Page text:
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The Question of Kissing Your Children

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By Shannon Ralph/ The Next Family

Every morning on my way into work, I listen to NPR on the radio. Yes, I am one ofthose people. As a matter of fact, any time I am in the car --with the exception of when Ruanita is in the car with me because she doesn't put up with my pretentious sh*t -- I listen to NPR. In my defense, I watch very little television, with the exception of BBC programming (God, I sound incredibly white and remarkably old), so I get most of my information regarding news and current events from the Internet and the radio. This morning was an exception to that rule. For the first time in 2014, the air temperature is expected to climb above freezing here in balmy Minneapolis. It's practically going to be 40 degrees today! I was feeling particularly festive this morning as I thought of pulling my flip-flops out of hibernation. MPR's coverage of the crisis in Ukraine simply did not match my festive mood, so I turned to my second favorite radio station to listen to a little Katie Perry.The disc jockeys (is that still what they're called or am I simply bolstering my geriatric white woman status?) were prattling on about a survey of listeners they had done the day before. The question up for debate was this: Do you kiss your children on the mouth?

The overwhelming consensus among Twin Citians was a resounding no. Apparently, it feels "awkward" and "weird" and "uncomfortable" to kiss one's children on the mouth. Rather than singing loudly off key to a little Katie Perry "Roar" on this bright and sunny morning, I am now questioning whether or not I am an abhorrent deviant.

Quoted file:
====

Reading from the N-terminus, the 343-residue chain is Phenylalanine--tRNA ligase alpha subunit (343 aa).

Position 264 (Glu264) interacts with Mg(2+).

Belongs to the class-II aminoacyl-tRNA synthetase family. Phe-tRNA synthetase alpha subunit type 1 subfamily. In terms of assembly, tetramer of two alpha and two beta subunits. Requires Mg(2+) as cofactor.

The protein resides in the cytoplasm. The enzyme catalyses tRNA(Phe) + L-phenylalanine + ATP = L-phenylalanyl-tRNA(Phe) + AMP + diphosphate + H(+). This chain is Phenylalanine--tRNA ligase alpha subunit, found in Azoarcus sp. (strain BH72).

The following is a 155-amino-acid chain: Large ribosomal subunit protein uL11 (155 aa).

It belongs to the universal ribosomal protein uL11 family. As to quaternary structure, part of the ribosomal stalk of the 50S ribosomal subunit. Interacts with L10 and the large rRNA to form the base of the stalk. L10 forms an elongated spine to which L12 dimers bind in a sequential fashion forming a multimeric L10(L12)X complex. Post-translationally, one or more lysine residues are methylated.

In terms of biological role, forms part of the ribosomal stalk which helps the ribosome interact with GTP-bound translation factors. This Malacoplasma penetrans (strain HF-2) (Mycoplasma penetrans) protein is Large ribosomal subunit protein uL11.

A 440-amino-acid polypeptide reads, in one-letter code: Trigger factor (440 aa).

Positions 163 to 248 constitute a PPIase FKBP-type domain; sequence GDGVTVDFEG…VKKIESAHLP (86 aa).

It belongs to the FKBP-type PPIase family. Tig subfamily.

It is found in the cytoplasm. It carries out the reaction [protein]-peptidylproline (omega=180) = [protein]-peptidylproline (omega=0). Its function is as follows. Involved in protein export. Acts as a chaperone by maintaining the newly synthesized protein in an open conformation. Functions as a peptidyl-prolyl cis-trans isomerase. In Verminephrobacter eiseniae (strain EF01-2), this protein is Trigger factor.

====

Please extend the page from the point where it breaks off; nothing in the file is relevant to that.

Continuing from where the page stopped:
Sh*t. Not the plan, people.

Okay, so let's be honest. I kiss my kids on the mouth. And often. I also kiss them on the cheeks and on the tops of their heads and occasionally on their hands. When I do kiss them on the mouth, it is not a lingering kiss. There is no swapping of spit. No tongue action. There is nothing remotely passionate about the kiss. It is a peck usually followed by a big hug as they are rushing out the door to school or climbing under their covers for the night.

I do not find it awkward. Or weird. Or even a little bit uncomfortable. We are an incredibly affectionate household. We snuggle while we watch TV. We hold hands when we walk through Target. My 11-year-old son still climbs in bed with his mommas for a little bright and early "Lukie sandwich" loving on Sunday mornings. Does this make us deviants?

We are all human beings. And humans crave the touch of other humans. The touch of another person makes us feel alive. It makes us feel secure. And loved. And protected. And honored. It makes us feel safe in an otherwise scary world.

Why would I not want to give all of this to my children?

I would argue that there is nothing even remotely sexual about kissing your children on the mouth and that avoiding it for fear of sexual subtext is unhealthy. It is sexualizing something that is in no way sexual. That, to me, is "awkward" and "weird" and "uncomfortable."
Europeans kiss everyone on the mouth. It's a symbol of affection and nothing more. And they possess an infinitesimally tiny percentage of the American hang-ups and prudishness revolving around sex. Further proof that I should have been born British, but I digress.

So are Ruanita and I truly in the minority here? Do you kiss your children on the mouth? Is it weird?

And more importantly, where the hell are my flip-flops?

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Shannon Ralph is a writer for The Next Family and and also has her own blog.
Photo Credit: Leonid Mamchenkov